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Can we blame drug companies for physician over-prescribing? (no)


Dr. Gayani DeSilva MD


Addiction and Recovery

Gayani DeSilva is a Child Adolescent Psychiatrist with 20 years experience. She is the author of A Psychiatrists Guide: Helping Parents Reach Their Depressed Tween, and A Psychiatrists Guide: Stop Teen Addiction Before It Starts.

The opioid epidemic in the US has reached alarming levels.  The first trial holding a pharmaceutical manufacturer liable for misleading information about their opioid medication, and thus leading to overprescribing by physicians is set to begin.


I agree that the opioid problem needs to be addressed.  I agree that there is a pattern of over-prescribing of opioid pain medications.  I disagree with the statement that Physicians are being mislead by pharmaceutical companies and that is the reason for the over prescribing of opioids. This issue is far more complex than that!


I agree that using the word, “SAFE”, when describing an opiod is misleading, because there must be parameters placed on the use of any opioid.


All physicians know that opioids are addictive.


All physicians are trained to read scientific articles, and to get peer consultation (as needed) when making medical decisions--including the decision to prescribe any medication.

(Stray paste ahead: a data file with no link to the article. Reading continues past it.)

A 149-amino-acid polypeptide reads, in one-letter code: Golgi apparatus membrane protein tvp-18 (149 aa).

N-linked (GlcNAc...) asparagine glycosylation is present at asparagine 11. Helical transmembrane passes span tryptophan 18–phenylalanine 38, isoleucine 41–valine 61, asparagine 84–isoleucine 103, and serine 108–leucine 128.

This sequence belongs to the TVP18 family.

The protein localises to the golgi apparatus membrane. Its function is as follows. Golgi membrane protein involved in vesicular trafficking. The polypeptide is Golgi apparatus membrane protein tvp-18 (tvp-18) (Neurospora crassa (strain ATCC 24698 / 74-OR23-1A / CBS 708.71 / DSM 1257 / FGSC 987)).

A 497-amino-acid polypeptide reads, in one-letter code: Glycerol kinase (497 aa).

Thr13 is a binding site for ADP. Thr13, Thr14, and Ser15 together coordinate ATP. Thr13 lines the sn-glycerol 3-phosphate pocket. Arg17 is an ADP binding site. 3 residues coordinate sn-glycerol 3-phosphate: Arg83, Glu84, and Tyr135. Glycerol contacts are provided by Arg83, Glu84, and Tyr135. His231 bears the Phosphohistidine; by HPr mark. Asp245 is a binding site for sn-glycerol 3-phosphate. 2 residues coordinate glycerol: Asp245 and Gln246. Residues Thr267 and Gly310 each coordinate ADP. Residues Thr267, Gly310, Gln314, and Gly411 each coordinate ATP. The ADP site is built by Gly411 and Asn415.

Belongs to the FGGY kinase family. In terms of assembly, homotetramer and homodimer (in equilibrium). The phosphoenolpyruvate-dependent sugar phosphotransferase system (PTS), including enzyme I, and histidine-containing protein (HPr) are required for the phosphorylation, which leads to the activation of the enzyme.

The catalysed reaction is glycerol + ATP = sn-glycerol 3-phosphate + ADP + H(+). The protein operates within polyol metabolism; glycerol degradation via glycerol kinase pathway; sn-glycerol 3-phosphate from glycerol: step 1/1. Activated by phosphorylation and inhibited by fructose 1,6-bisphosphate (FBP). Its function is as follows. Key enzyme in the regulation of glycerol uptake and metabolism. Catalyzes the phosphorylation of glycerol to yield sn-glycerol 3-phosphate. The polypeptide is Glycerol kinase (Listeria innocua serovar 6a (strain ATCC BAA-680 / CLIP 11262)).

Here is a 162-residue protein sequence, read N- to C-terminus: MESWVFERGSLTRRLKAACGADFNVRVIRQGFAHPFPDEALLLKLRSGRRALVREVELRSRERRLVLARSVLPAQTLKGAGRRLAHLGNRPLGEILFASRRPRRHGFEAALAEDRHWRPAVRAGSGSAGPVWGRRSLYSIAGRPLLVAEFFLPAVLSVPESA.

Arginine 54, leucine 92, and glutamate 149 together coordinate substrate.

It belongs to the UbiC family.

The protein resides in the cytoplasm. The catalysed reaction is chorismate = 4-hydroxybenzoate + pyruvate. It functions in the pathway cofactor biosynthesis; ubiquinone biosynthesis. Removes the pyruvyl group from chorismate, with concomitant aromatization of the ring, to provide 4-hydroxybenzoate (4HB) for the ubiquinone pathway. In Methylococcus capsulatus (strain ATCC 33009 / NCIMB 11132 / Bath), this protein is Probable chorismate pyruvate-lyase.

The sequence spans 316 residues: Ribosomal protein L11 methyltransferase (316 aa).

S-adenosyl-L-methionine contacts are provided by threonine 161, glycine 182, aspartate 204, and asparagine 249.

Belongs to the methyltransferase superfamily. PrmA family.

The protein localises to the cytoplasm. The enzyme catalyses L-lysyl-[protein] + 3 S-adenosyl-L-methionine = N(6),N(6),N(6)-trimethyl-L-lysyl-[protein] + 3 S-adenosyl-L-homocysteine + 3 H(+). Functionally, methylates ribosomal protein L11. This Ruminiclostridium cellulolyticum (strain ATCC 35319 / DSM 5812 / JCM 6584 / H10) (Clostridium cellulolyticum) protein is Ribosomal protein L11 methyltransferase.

All physicians are aware that pharmaceutical companies market and advertise their medications, and give information about their product. But we do our own research and come to our own conclusions about the safety and efficacy of medications.  


Physicians are not the only people who prescribe medications. What is the data about the habits of non-physician prescribers who prescribe Opioids? How do they evaluate and make the decision to prescribe Opiods? This is something that I am not aware of, but plays an important role in addressing the Opioid epidemic.


The opioid epidemic is multifactorial--it is not merely the number of prescriptions a person gets that determines their risk of addiction and death.


Addiction to opioids is a family illness.  People can get opioids on the street. If other addictions exist, a person who starts opioid medications is more likely to get addicted to the opioid too.  


We need to start addressing the problems that give rise to the risk of addiction, the maintenance of addiction, and resolution of addiction.  We also need to look at what pain management truly means with the foresight that opioids are highly addictive and if used as the mainstay for pain management, will cause addiction to develop.


Pain management should entail psychological approaches, acupuncture or acupressure, exercise, meditation, non-addictive medications, and other techniques.  Opioids should be a very small, temporary part of the overall treatment plan.


The risk of death when using an addictive substance cannot be minimized.  People are more likely to commit suicide when under the influence of an addictive substance.  Ongoing use of opioids can cause depression and other mental illness.

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